Raw almonds deliver a wide array of nutrients and health benefits; but are the almonds you’re buying truly “raw”?
Raw almonds contain a bevy of important micronutrients that support health. They support heart health, gut health, fight inflammation, reduce insulin resistance, and help with weight control. It’s relatively well-known that roasting almonds reduces their nutrient content, which is why many health-conscious consumers opt for raw almonds. The problem is, if you’re buying your almonds from a store, it’s almost guaranteed that they are not truly “raw,” even if it says so on the package. To get real raw almonds, the only way to do so is directly from a grower.
By law, almonds have to be pasteurized. This arose in response to outbreaks of Salmonella in 2001 and 2004 traced to raw almonds grown in California that sickened 33 people; no one died. As a result, the Almond Board of California and the USDA created a mandatory program in 2007 requiring all almonds to be sterilized through one of several treatment processes, including chemical treatment with propylene oxide (PPO), oil or dry roasting, blanching, or steam. Note that organic regulations prohibit the use of PPO. Irradiation was used for a number of years, but the Almond Board now says that almond pasteurization does not include irradiation.
Oil roasting, dry roasting, and blanching cook the nuts, so it is absurd that they are still able to be labeled as raw. Steam also heats the almonds to 200 degrees Fahrenheit, negatively affecting its nutrition profile. Truly raw almonds retain the live enzymes that help your body digest, sparing the pancreas the work of making those digestive enzymes. Heating the almonds also oxidizes the omega-3 fatty acids in the almonds, potentially turning them rancid and producing free radicals, which contribute to inflammation and all kinds of health problems. According to the USDA’s own data, raw almonds have significantly more calcium, iron, potassium, fiber, manganese, and vitamin E than blanched almonds (which are only minimally cooked).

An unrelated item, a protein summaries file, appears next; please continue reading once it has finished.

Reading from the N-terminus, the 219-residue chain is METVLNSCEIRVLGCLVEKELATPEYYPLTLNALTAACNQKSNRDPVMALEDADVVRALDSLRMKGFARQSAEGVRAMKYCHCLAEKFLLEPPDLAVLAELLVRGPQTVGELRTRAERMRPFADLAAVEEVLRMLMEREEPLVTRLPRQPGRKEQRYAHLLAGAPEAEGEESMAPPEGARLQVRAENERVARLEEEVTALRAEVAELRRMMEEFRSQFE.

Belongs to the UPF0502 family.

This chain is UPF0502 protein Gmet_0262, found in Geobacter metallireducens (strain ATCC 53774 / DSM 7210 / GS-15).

Then there’s chemical treatment with PPO. The substance is classified as “possibly carcinogenic to humans” by the International Agency for Research on Cancer. The chemical is classified as “possibly” carcinogenic only because no epidemiological studies have been conducted to assess the long-term health effects of this chemical treatment. The European Union and other countries have banned PPO-treated foods. PPI is so volatile that it is used in fuel–air bombs.
Again, there is no labeling requirement to show that almonds have been steamed or treated with PPO, so consumers are misled into thinking they are eating truly natural raw almonds when, in fact, they are not. Labeling is an absolute necessity for consumers to make an informed choice.
When the rule was instituted, raw and organic almond farmers were outraged and pushed back. They fought the USDA, and in 2010 a federal appeals court ruled they could challenge USDA’s almond regulation. ANH-USA submitted an Amicus Curiae brief in support of the plaintiffs (an amicus curiae, Latin for “friend of the court,” is an outsider who provides information to assist the court in making its decision). The lawsuit was unsuccessful, so the problems remain.
Truly raw almonds can still be sold, but only direct-to-consumer in small batches.
We have a problem in this country with truth in labeling. Almonds sold as “raw” are allowed to be cooked or chemically treated. Consumers need transparency, yet lawmakers and federal agencies, time and again, work on behalf of industry to obfuscate the truth.